Founder and principal manager of AQR Capital Management Cliff Asness has been a vocal supporter of high frequency trading (HFT) since it first started receiving widespread attention a few months ago, and he is back a new editorial on Real Clear Markets (co-written by his colleagues Aaron Brown, Michael Mendelson, and Hitesh Mittal) defending HFT.

Asness Comes To The Defense Of HFT Yet Again

“The debate has not calmed or moved on to more constructive discussions of market microstructure as we suggested. While a number of large asset managers have now made statements supporting HFT, new charges against HFT continue to gain prominence,” he writes.

‘Front-running’ is just order anticipation: Asness

The new charges they’re referring to are that HFT is too consistent (making money essentially every day), that it involves illegal front-running, and that it provides false liquidity. HFT is consistent because it relies on the bid-ask spread, as market-makers have done for as long as there have been markets. Comparing market makers to traders is bit misleading, but Asness’s defense doesn’t address the real question behind the criticism: is HFT intermediation really necessary in the first place?

The issue of illegal front-running is more complex, but Asness focuses on whether or not HFT strategies are currently illegal, as opposed to whether they’re good for the market.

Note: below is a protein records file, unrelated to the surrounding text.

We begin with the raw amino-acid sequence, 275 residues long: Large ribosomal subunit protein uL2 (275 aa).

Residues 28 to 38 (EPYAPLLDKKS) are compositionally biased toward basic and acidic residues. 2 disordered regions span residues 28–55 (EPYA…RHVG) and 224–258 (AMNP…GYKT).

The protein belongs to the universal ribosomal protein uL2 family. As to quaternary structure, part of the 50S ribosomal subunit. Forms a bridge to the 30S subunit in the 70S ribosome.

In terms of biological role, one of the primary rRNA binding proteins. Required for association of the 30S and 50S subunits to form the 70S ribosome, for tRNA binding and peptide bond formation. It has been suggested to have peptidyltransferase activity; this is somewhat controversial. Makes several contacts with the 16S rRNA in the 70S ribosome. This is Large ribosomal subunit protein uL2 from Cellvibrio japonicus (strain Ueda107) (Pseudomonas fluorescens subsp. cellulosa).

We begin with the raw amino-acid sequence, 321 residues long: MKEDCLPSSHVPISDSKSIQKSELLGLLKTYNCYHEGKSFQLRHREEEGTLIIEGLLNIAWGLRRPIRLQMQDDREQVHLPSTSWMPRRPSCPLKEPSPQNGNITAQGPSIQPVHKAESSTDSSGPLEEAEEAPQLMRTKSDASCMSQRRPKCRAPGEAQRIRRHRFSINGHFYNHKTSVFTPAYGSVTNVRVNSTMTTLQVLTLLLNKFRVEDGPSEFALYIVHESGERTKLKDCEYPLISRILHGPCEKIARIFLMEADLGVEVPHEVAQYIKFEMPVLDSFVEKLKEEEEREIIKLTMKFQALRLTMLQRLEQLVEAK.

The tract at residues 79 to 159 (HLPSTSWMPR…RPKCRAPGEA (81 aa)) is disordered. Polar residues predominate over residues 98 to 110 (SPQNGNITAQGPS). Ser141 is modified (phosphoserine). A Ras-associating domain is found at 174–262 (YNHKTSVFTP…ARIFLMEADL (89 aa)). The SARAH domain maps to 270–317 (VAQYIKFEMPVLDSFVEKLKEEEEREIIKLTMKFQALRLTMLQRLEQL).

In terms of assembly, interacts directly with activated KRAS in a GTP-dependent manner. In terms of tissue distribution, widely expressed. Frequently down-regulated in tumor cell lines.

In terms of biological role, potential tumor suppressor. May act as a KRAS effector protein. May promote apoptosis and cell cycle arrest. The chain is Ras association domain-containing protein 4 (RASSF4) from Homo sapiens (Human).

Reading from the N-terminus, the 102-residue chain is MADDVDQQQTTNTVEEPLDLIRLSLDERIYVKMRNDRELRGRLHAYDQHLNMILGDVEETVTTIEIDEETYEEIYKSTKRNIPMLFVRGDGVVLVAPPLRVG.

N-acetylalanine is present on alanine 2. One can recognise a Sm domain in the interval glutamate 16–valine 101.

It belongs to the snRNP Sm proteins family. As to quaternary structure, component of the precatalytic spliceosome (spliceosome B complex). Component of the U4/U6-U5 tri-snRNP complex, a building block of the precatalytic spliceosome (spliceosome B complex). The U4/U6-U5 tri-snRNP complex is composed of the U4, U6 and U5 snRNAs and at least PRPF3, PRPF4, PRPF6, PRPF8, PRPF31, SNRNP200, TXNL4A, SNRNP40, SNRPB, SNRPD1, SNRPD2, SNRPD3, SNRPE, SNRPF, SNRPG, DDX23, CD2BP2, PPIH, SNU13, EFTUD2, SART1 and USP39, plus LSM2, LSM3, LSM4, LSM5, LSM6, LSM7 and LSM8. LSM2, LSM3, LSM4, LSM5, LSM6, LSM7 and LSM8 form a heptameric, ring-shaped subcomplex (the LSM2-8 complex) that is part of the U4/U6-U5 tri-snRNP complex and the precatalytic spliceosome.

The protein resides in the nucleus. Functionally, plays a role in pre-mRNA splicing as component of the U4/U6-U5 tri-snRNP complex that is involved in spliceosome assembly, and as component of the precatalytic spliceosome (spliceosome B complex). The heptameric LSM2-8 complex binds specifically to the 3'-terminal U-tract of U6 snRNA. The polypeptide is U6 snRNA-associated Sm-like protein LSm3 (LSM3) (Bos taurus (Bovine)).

“Most of what is being talked about as ‘front running’ is really just the legal, ethical and economically beneficial practice of order anticipation, which is a fancy word for educated guessing,” he writes.

Asness gives the example of a trader putting the same block of shares of for trade on two different exchanges, and then taking it down when it sells on one or the other, but this is pretty far removed from the complex layering strategies used by HFT, and critics wouldn’t give HFT firms the same benefit of the doubt that Asness does.

Liquidity is central to criticism of HFT

But the third question is really the most important. If HFT supplies liquidity to the market and reduces bid-ask spreads, then it provides a useful service that justifies intermediation and order anticipation. If the liquidity is fake, then it’s hard to see how taxing the system and making the market microstructure so much harder to understand is really worthwhile.

Since market makers are willing to stand on either side of a trade, they don’t make money by having better information or analysis than the next guy. They can rely on the bid-ask spread to cushion market moves to some extent, but competition prevents them from pushing too far in this direction.

“Widening the bid-offer spread will mean that the HFT will lose the order flow to market makers with tighter bid-offer spreads,” writes Asness. “That is why, in the equity markets, HFT market makers turn to order anticipation. They try to figure out (again educated guessing, not knowing!) what kind of trail a typical informed trader leaves while executing his order.”

Ultimately, Asness’s is unlikely to change anyone’s mind on HFT because it he assumes it provides liquidity and then argues that the tactics that come along with that benefit are ethical, while critics believe this liquidity is fake and that HFT firms are getting paid without providing anything of value.